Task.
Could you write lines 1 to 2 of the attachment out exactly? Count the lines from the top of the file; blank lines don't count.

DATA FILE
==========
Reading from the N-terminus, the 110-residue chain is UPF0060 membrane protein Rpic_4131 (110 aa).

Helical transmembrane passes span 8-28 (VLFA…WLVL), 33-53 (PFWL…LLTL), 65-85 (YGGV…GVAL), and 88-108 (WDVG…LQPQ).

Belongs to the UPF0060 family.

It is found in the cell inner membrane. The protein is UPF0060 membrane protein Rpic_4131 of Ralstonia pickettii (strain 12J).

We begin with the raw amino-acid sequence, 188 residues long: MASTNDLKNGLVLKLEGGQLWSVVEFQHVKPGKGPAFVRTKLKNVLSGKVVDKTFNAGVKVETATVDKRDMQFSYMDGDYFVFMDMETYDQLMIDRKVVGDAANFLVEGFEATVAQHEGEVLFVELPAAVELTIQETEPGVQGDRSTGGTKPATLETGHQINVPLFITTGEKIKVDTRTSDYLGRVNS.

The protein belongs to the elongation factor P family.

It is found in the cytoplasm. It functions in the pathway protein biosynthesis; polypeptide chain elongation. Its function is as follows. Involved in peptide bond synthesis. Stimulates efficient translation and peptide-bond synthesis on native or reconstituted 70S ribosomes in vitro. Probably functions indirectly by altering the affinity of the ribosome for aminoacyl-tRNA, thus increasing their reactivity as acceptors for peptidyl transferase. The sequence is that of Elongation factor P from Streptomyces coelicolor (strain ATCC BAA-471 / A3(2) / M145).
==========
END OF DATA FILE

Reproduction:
Reading from the N-terminus, the 110-residue chain is UPF0060 membrane protein Rpic_4131 (110 aa).

Helical transmembrane passes span 8-28 (VLFA…WLVL), 33-53 (PFWL…LLTL), 65-85 (YGGV…GVAL), and 88-108 (WDVG…LQPQ).